The Cause of Many A Muddy Water-Optical Brighteners and Watercolor

Pebeo watercolors
Pebeo watercolors.  Manufactured in China, purchased on Wish.
Muddy paintings, despite using high-quality papers and brushes.  A weird white coating on colors that initially seemed so vibrant in the pan.  Colors lift, or refuse to layer, or paintings lack contrast, despite careful planning.   It's frustrating isn't it?  You might even blame yourself.  But before you get too upset, consider that it might be the paints you're using.

Optical brighteners are frequently added to papers and paints to make colors more vivid, bright, appealing.  They're added to printer paper for better, more vibrant prints, they're added to watercolors to entice you to buy with a beautiful rainbow of color.  But what's great for sales is rarely great for art, and optical brighteners may be fighting your painting every step of the way.

What are they used for in watercolor:

What are optical brighteners: 

For Paint
"Optical brighteners are designed to brighten colors or mask yellowing in lacquers, paints, inks, plastics, photo-processing solutions and fibers. They work via a fluorescent mechanism, absorbing light in the UV spectrum and emitting it in the blue range of the visible spectrum, resulting in a brighter, fresher appearance. "

NOTE:  Some high quality watercolors do have semi-transparent, semi-opaque, and opaque properties.

Tube watercolors are made of about eight different components- water, dispersant, extender, humectant, plasticizer, binder, pigment, and the brightener (referred to in this post as optical brighteners).  The brightener contains white or transparent crystals that lighten the color value to increase the chroma of dried paint, making it appear more saturated and intense.  The proportions of these components vary from brand to brand. (  Pigment load in a tube of paint also varies- some colors such as dioxazine violet have to be diluted for the chroma to be noticeable.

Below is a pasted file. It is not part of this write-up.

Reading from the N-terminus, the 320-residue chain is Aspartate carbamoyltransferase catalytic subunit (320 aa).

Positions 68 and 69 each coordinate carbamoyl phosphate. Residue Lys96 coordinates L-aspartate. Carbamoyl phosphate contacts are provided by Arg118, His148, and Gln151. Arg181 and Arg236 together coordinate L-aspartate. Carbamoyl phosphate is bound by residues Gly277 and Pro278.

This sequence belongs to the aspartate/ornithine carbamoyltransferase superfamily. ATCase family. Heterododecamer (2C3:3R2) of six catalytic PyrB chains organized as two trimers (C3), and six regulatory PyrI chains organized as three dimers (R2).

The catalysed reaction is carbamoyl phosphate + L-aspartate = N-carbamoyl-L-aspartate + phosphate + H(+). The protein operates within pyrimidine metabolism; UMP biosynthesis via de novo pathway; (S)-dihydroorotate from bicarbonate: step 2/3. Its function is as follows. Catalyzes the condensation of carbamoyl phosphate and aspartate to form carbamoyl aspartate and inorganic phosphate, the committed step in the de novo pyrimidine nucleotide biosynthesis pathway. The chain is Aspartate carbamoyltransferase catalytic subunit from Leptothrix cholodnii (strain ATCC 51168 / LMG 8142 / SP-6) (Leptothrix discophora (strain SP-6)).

10%-20%- Strongly tinted pigments such as dioxazine violet, alizarin crimson, and phthalocyanines
20%-30%- Prussian blues, carbon blacks, red iron oxides, yellow quinacridones and other synthetic organic pigments
30%-40%- Yellow iron oxides, viridian, ultramarine blue, and violet, fine-grained cobalt pigments
40%-50%- weakly tinting colors such as cadmium yellow, cobalt violet, and burnt yellow and red oxides
50% and higher for cadmium orange, manganese violet and blue, cadmium red

Some brands may add one or more light refracting substances to brighten the color, traditionally including alumina trihydrate, micronized barium sulfate, and titanium dioxide, but there are more effective alternatives available.  Generally, the particle size and gravity are close to the pigment used in the color, so they do not separate out.